Adolescents who sleep enough are less likely to abuse alcohol.
According to the Institute of Medicine, sleep problems are associated with alcohol abuse. Adolescents who have sleeping problems are more likely to develop problems abusing alcohol — though it's also true that people who abuse alcohol have trouble sleeping well. Still, researchers believe that having a disrupted circadian rhythm causes changes in the reward system of the brain. This, in turn, makes those adolescents more likely to engage in risky behavior and to develop alcohol use disorders.
It'll be easier to speak well.
We know that people who drive tired are similar to those who drive drunk, but did you know that staying awake too long can cause slurred speech, repetitive word usage, and a slow, monotonous tone? So make sure to get some rest before your next presentation.
Getting enough sleep helps prevent migraines and other headaches.
If you find yourself cringing due to sudden head pain, look at your sleep schedule. Even though doctors aren't sure exactly why this happens, People who sleep enough have fewer heart problems. One large study found that sleeping five hours or less a night was associated with a 45% increased risk for heart attacks. Keeping people awake increases their blood pressure — even healthy young men who have one bad night of only 3.6 hours of sleep show significant temporary changes. show that people who don't sleep enough are more likely to suffer migraines. "Poor sleep quality is uniquely associated with episodic migraine," write the authors of one recent study (emphasis ours). Additionally, 36 to 58% of sleep apnea sufferers wake up with a throbbing head.
You'll be more productive at work and more focused at home.
The more tired you are, the harder it to concentrate on something, and distraction can take a toll on both work and your personal life. Researchers say that "attention tasks appear to be particularly sensitive to sleep loss." So if you want to focus — either on a job or a conversation — make sure to get some rest.
You'll make fewer dangerous mistakes.
Though we don't always recognize it, we make more mistakes when we don't get enough sleep. For some of us that amounts to a typo here and there, which is annoying to our editors, but such carelessness can be more serious. In 2003, the body that regulates medical residents' hours decided to limit those hours to 80 hours a week with no shifts longer than 24 hours (there's a reason why medical residents show up frequently in sleep deprivation studies). But a Harvard study afterwards found that if those hours were further reduced to 63 a week, residents slept more and made fewer serious medical errors. The more sleep-deprived group made 22% more serious errors. Famous accidents like the Space Shuttle Challenger explosion and the Exxon Valdez oil spill have been attributed, at least in part, to mistakes made by people who didn't get enough sleep. But it's not just these major events: All sleep-deprived workers are much more likely to have a dangerous accident.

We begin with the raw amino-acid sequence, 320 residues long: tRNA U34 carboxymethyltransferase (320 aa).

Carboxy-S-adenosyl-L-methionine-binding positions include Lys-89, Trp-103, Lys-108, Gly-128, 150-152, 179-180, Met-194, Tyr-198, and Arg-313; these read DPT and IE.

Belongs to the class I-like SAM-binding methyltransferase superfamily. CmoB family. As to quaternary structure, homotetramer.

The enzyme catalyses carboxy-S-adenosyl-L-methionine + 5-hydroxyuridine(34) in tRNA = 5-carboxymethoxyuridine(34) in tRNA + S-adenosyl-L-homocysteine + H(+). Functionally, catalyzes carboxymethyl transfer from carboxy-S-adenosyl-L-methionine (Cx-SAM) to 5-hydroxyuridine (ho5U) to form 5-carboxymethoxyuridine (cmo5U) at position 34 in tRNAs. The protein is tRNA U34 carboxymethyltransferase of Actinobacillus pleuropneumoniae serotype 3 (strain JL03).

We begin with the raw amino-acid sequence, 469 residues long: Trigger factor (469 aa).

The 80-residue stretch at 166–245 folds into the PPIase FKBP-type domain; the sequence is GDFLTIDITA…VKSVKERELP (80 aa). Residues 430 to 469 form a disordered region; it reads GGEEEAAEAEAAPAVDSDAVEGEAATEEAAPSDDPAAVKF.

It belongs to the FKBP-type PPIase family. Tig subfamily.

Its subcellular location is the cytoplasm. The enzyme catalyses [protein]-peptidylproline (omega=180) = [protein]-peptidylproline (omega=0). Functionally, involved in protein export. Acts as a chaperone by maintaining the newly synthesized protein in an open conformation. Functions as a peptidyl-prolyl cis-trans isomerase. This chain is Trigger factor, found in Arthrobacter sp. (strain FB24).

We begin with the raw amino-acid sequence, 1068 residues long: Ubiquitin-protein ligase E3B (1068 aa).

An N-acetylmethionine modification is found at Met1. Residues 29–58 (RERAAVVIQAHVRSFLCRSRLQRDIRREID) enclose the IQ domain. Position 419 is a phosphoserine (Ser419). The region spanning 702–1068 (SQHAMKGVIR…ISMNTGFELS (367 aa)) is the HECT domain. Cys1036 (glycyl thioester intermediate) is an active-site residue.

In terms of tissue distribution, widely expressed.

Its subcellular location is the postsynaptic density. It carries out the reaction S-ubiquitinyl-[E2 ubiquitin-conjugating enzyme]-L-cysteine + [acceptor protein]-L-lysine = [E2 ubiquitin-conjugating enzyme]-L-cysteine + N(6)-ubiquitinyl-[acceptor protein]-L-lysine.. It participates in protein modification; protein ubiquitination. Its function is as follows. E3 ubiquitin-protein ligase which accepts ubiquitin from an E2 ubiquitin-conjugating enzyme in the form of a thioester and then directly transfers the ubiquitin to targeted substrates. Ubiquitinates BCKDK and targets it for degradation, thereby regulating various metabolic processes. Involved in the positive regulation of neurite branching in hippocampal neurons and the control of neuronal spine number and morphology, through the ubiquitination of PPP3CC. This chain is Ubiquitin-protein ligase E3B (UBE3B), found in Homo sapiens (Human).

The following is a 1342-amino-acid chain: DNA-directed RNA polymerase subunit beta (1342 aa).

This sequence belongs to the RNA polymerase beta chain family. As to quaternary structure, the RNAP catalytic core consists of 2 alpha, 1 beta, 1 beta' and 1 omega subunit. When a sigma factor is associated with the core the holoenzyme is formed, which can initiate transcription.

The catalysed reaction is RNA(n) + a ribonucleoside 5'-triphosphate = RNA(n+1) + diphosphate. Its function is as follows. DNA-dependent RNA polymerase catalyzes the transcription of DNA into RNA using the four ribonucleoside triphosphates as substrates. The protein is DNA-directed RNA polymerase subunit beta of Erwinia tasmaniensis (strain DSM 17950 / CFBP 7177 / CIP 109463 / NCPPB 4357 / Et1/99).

One study of 50,000 people in Sweden found that lack of sleep made people twice as likely to die in an accident.
You'll see better if you get enough sleep.
We don't function well without sleep. Our bodies get tired and our eyes get tired. The longer you stay awake, the more vision errors you make, ranging from tunnel vision to seeing double to even — eventually, at scary levels of sleep loss — hallucinations.
You'll be less likely to catch a cold.
While going out in the cold doesn't make you more likely to catch one, being exposed to one does. But if you haven't slept before being exposed to a virus, your weakened immune system makes you much more likely to catch it. When researchers exposed a group of 153 people to the common cold, those who had been sleeping less than seven hours a night were almost three times more likely to catch the virus.
You're less likely to develop certain kinds of cancer.
People who do shift work (night shifts) and have disrupted circadian cycles — and thus don't sleep enough — are likely to encounter some serious health problems. One association that researchers have found is that these night workers are more likely to develop colon and breast cancer.
You'll be less easily irritated or upset.
When you don't sleep enough you're more emotionally volatile and more easily irritated — a little thing can make you blow up or ruin your morning even more. According to a study published by an Israeli research team, sleep deprivation amplifies negative emotions caused by small things like interruptions. The researchers studied medical residents, who as we know are tragically familiar with not getting enough sleep.
People feel less pain after a good night of sleep.
Not getting enough sleep makes people more sensitive to pain — which can lead to a terrible cycle for chronic pain sufferers. Tests show that keeping people up all night makes it easier for them to feel pain. There's even evidence that not getting enough sleep can interfere with the pain relief processes of certain drugs. By the same token, getting good sleep can function like low level pain medication.
You'll have better reactions.
Researchers have tested college athletes and West Point cadets — pretty fit groups with pretty well-honed reactions in the first place. Overall strength isn't necessarily affected by losing a night's sleep, but after one sleep-deprived night people's reactions aren't as quick. The researchers theorize this is probably caused by a diminished ability to use information to make decisions.
People who sleep enough have fewer heart problems.
One large study found that sleeping five hours or less a night was associated with a 45% increased risk for heart attacks. Keeping people awake increases their blood pressure — even healthy young men who have one bad night of only 3.6 hours of sleep show significant temporary changes.